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I got a long running program that I don't want to kill, but I do want to see the output that it has (which is one sentence every hour or so).

I know now that I needed to flush the output in my script (e.g. sys.stdout.flush()), but since I don't want to kill it, I'm hoping there is some clever linux command to do this. From what I've read online, the typical linux behavior is to flush this when the buffer fills up.

If nobody knows answer, do you have any idea of how big this buffer is? It would be nice to at least get an idea of when to check back :)

[this is on Ubuntu 10]

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Usually the buffer is 4096 or 8192 bytes. Short of ptrace there's not much you can do without killing it. – Dave Jan 14 '12 at 4:48
up vote 1 down vote accepted

To find out the buffer size for sys.stdout in Ubuntu 11.10 I used the following simple program:

import sys, time

buf_size = 1024
for counter in xrange(buf_size):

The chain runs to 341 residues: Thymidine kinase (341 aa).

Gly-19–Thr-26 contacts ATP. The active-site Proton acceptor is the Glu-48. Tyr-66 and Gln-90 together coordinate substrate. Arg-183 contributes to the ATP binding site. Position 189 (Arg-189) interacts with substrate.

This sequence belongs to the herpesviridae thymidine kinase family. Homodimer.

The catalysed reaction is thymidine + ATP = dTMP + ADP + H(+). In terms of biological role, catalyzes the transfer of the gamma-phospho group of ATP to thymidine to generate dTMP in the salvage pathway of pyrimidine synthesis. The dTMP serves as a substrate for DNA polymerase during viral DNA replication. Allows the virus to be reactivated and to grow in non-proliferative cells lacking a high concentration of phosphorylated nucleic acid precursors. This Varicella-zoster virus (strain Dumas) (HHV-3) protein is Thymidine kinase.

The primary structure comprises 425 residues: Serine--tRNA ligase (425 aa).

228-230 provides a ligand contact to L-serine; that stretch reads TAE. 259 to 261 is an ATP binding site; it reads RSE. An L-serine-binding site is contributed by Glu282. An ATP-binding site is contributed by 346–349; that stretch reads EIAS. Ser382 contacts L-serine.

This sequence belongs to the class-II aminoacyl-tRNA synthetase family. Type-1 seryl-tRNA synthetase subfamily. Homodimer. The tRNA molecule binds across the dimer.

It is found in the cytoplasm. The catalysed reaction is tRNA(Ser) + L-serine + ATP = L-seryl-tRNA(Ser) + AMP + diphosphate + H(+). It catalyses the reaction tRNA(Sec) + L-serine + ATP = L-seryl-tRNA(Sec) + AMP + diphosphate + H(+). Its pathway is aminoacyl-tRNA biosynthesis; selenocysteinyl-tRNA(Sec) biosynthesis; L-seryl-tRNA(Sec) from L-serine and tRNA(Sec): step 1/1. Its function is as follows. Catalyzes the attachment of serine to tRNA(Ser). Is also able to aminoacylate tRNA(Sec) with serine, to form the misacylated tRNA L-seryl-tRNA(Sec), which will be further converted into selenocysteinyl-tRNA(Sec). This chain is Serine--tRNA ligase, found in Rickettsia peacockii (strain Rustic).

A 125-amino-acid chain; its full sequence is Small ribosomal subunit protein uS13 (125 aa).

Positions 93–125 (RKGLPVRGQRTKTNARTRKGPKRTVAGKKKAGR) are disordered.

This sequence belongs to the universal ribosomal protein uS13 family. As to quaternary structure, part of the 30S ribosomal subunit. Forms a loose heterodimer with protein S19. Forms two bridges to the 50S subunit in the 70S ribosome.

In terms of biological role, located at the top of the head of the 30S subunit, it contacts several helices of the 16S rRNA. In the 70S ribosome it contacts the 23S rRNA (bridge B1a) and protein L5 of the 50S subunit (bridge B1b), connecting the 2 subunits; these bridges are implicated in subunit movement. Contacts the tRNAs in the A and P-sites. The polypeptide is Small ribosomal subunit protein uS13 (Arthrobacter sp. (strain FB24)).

The experiment is as follows:

  • If buf_size is too big, part of the string is printed immediately to the console and the remaining part after three seconds.
  • If buf_size is too small, the whole output is printed after three seconds.

In my case, when the buffer size is set to 1024, I don't get any output until the program exits, but when I set it to 1025 I see a lot of characters and, after three seconds, one more character is printed.

Hence, the buffer size in my system is 1024. In your system is probably the same, but you can repeat the experiment to confirm.

For the future, please find below some links that can be helpful:

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